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Mad Men and Philosophy: Nothing Is as It Seems Paperback – June 1, 2010
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From the Back Cover
Is Don Draper a good man?
What do Peggy, Betty, and Joan teach us about gender equality?
What are the ethics of advertising—or is that a contradiction in terms?
Is Roger Sterling an existential hero?
We're better people than we were in the sixties, right?
With its swirling cigarette smoke, martini lunches, skinny ties, and tight pencil skirts, Mad Men is unquestionably one of the most stylish, sexy, and irresistible shows on television. But the series becomes even more absorbing once you dig deeper into its portrayal of the changing social and political mores of 1960s America and explore the philosophical complexities of its key characters and themes. From Socrates, Plato, and Aristotle to John Kenneth Galbraith, Milton Friedman, and Ayn Rand, Mad Men and Philosophy brings the thinking of some of history's most powerful minds to bear on the world of Don Draper and the Sterling Cooper ad agency. You'll gain insights into a host of compelling Mad Men questions and issues, including happiness, freedom, authenticity, feminism, Don Draper's identity, and more—and have lots to talk about the next time you find yourself around the water cooler.
About the Author
ROD CARVETH is an assistant professor in the department of Communications Media at Fitchburg State College.
JAMES B. SOUTH is chair of the philosophy department at Marquette University. He edited Buffy the Vampire Slayer and Philosophy and James Bond and Philosophy.
WILLIAM IRWIN is a professor of philosophy at King's College in Wilkes-Barre, Pennsylvania. He originated the philosophy and popular culture genre of books as coeditor of the bestselling The Simpsons and Philosophy and has overseen recent titles including Batman and Philosophy, House and Philosophy, and Twilight and Philosophy.
Top customer reviews
Where people's views differ about the show is in the plot lines covering infidelities, sexism, racism, and other human foibles that fuel the drama. The book examines a number of these subjects from its various contributors. The intent, I gather, is to add variety of thought but unfortunately there is so much repetition and duplication in the analysis that after the first third of the book it became the law of diminishing returns. I did enjoy the parts dealing with justification and how often we fool ourselves into believing what we are doing is right (as defined by our own moral code).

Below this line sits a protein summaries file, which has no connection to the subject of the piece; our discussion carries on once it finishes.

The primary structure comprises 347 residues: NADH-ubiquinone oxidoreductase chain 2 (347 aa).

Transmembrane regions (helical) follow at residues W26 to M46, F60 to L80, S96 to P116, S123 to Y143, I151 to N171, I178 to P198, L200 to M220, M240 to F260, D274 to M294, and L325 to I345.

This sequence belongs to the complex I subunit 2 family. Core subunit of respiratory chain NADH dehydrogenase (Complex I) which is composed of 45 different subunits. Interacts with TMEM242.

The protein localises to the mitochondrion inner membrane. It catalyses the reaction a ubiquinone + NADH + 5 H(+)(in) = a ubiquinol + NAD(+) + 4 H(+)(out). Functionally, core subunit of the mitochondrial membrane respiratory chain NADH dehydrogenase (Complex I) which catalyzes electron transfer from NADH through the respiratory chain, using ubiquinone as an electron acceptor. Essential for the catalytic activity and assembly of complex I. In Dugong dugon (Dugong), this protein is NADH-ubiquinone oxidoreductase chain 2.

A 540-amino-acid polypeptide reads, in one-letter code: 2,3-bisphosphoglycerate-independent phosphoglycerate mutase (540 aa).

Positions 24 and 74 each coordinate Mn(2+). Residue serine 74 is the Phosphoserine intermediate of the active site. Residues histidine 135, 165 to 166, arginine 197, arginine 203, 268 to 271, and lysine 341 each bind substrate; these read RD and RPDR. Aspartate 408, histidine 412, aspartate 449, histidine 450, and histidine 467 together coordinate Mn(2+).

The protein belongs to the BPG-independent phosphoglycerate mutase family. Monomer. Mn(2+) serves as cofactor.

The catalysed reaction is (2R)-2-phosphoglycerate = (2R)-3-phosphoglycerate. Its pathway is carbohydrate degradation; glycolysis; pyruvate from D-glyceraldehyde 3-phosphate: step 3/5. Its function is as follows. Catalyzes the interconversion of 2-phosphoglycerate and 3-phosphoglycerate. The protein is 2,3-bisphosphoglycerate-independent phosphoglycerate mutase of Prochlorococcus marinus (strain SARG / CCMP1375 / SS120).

And it was great to rediscover standpoint theory or standpoint epistemology which I subscribe to because it is predicated on actual experiences. Also Socrates' "passions prevailing over scruples" is a key theme of Mad Men and is linked to the debate of how different being motivated by self-interest is from actually acting on that self-interest. Truly compelling is Plato's belief that "our emotional responses to fictional drama tend to shape how we respond to events in real life". This notion is deserving of a book dedicated to how aspects of society are now shaped by 'reality television'.
The book also ventures into the debate of just how influential or manipulative advertising is in our daily lives. I tend to favor the theory advanced by contributor Kevin Guilfoy and advanced by economist Milton Friedman who "argues that advertising is informative. not persuasive. Don Draper can't create desire, but even if he could it would not cause us to choose." The book covers the first three seasons and I expect it will become source reading for liberal arts sociology and philosophy programs who trove pop culture as a means of connecting with youthful intellectuals.
I don't want to make this sound like a bad book. It's quite good as a method of learning or re-examining philosophy. Having had both psych and sociology in college, I would have rather seen a more in-depth discussion of the characters that examines why they do what they do, instead of just lessons with a little mad men backstory. This book reminds me a little of when the professors would ask "what was the writer thinking here". But it's not really answering that question either.
Most recent customer reviews
But it was pretty good.
But honestly, I get more out of just watching the "Pitch" and analyzing their pitch, process,...Read more